Today, I welcome Liza Perrat to the blog, with a little background on her new release. Like me, Liza settled in a new country. She became an Australian/French hybrid and writes eloquently about the history of both countries in her descriptive fiction. Today, she’s talking about The Lost Blackbird, based on a story I’m ashamed I never knew.
A True-life Crime Story by Liza Perrat
As I’m sure you all know, JJ Marsh writes highly entertaining crime stories featuring her lovable main character, Beatrice Stubbs. And when I came to write this post about my newly-released novel, The Lost Blackbird, I realised my story also deals with a crime. A true-life crime for which the perpetrators were never punished. A crime for which the victims –– the child migrants and their families –– have suffered long-term, far-reaching and ongoing effects.
In the latter part of the 20th century, over a period of about forty years, thousands of British parents were persuaded to sign over legal guardianship of their children to solve the problem of child poverty in Britain while populating the colony. Some parents were not even consulted, their children being shipped across the world without their consent or even knowledge.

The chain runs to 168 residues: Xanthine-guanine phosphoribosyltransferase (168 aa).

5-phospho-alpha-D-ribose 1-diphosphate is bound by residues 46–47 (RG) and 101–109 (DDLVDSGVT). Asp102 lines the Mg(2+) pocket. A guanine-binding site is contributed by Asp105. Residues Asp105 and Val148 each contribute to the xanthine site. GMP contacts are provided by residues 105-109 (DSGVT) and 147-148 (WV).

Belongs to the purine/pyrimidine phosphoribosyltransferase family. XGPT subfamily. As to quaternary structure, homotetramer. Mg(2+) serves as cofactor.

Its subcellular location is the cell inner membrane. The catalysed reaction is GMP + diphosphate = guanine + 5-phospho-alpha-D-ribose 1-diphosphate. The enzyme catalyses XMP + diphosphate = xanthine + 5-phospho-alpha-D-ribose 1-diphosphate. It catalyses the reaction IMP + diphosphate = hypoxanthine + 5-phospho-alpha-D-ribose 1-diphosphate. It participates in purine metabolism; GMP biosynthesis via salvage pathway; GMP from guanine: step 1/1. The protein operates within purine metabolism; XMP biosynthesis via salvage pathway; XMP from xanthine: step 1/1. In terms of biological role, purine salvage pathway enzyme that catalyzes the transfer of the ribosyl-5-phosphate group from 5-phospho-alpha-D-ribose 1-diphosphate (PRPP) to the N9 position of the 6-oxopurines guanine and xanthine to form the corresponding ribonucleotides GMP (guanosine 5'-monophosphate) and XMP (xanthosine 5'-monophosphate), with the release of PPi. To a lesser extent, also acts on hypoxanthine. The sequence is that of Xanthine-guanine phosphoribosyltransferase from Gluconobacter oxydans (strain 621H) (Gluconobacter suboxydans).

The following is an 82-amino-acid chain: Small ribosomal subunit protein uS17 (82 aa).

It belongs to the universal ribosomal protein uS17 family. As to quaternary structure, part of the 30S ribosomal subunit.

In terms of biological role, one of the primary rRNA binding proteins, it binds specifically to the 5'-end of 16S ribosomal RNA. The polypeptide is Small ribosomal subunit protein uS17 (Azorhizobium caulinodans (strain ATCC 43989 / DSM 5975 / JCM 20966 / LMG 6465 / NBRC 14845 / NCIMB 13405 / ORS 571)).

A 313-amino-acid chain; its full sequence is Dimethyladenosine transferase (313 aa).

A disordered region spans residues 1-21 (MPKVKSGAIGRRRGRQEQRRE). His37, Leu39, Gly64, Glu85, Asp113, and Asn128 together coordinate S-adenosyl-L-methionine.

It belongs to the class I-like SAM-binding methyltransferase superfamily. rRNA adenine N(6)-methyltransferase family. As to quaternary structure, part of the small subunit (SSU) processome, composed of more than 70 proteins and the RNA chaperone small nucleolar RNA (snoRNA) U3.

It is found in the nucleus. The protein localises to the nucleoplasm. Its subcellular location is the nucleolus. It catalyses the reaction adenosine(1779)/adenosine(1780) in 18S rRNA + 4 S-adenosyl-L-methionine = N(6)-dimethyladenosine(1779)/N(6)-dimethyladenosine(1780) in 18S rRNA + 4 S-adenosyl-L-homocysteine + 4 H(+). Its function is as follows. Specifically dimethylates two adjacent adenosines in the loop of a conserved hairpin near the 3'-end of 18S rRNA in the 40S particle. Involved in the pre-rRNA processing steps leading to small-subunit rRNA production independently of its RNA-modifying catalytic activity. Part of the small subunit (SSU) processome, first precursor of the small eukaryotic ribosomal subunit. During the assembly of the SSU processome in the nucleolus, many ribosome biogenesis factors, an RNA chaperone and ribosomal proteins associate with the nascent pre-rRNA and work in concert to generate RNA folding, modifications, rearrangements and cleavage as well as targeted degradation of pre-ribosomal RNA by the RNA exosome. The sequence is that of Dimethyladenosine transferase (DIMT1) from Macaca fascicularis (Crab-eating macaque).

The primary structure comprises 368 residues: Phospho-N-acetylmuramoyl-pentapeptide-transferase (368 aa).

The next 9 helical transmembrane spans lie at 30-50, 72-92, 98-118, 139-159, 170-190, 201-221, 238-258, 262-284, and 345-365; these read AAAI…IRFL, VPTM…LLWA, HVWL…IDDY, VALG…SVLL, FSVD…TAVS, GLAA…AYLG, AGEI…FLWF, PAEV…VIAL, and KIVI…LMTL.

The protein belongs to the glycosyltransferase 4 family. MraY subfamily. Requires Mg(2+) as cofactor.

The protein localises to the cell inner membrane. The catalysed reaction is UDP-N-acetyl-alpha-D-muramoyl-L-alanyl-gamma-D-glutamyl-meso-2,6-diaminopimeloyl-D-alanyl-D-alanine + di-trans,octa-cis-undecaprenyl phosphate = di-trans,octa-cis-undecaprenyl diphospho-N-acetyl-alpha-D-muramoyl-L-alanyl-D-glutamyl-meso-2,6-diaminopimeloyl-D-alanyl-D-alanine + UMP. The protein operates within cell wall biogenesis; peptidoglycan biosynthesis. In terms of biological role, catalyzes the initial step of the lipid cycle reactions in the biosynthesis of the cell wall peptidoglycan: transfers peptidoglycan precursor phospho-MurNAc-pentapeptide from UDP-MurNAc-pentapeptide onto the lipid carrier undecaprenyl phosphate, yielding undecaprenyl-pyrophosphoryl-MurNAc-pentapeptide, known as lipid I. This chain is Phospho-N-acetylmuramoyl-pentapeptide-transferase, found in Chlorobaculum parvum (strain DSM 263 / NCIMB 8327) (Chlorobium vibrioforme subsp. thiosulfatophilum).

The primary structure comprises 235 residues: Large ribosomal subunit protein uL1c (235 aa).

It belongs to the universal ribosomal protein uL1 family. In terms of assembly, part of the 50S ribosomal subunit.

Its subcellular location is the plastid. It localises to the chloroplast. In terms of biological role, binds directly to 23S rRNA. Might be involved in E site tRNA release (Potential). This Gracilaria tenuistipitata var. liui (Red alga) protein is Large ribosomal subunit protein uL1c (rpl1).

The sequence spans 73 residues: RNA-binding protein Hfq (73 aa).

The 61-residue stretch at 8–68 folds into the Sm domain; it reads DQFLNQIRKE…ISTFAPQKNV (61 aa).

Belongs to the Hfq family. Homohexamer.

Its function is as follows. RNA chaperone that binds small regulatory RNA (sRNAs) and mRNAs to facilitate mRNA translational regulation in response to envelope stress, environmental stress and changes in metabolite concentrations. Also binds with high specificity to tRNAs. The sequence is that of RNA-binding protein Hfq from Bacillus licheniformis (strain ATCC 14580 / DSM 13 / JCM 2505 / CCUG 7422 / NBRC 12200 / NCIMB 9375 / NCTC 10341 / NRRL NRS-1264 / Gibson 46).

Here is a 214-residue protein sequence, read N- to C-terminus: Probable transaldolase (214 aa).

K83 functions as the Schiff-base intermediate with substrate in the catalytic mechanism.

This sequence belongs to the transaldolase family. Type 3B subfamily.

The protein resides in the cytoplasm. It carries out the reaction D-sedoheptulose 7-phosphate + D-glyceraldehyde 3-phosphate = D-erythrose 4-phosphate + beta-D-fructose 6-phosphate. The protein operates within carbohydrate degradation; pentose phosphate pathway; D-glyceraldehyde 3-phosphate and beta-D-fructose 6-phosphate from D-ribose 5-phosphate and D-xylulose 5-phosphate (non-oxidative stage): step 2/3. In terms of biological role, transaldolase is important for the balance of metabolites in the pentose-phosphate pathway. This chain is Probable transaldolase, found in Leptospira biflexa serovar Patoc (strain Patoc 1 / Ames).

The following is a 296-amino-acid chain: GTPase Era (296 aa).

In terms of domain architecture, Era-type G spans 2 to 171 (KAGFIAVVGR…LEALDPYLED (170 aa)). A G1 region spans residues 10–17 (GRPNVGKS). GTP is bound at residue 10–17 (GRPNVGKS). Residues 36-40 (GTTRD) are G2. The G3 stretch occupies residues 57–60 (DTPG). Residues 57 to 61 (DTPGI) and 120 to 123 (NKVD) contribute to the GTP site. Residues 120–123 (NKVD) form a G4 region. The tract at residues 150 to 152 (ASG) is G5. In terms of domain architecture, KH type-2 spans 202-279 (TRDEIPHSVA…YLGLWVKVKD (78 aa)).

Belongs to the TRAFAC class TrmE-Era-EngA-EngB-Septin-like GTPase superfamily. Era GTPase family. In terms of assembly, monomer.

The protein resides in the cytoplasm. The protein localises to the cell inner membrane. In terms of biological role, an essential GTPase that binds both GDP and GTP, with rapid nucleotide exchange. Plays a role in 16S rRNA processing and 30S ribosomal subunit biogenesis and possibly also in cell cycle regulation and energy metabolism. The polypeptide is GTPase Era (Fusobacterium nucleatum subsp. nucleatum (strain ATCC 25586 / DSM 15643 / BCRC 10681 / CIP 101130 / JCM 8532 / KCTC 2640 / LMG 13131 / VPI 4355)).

Supposedly going to a better life, these children –– some as young as three-years-old –– suffered physical, mental and physical abuse. They were unloved, lonely, half-starved, worked like slaves and denied a decent education.
However, it wasn’t until 1986 that this scandal was exposed when Nottingham Social Worker, Margaret Humphreys, received a letter from a woman claiming she’d been shipped to a children’s home in Australia at the age of four, and wanted help finding British relatives.
The scale of the child migration was exposed: up to 150,000 children had been shipped from British children’s homes to a “new life” in distant parts of the Empire.
In 1987, Margaret Humphreys established the Child Migrants Trust which aims to reunite child migrants with their families, as well as establishing their personal identity.
The Lost Blackbird is a work of fiction but it does reflect the cold, harsh fact of this shameful perversion of justice. Such a story cannot have an entirely happy ending but in my fictional characters I hope to have captured –– apart from their sadness, losses and grief –– a little hope and joy too.
Liza grew up in Australia, working as a general nurse and midwife. She has now been living in France for twenty-seven years, where she works as a part-time medical translator and a novelist.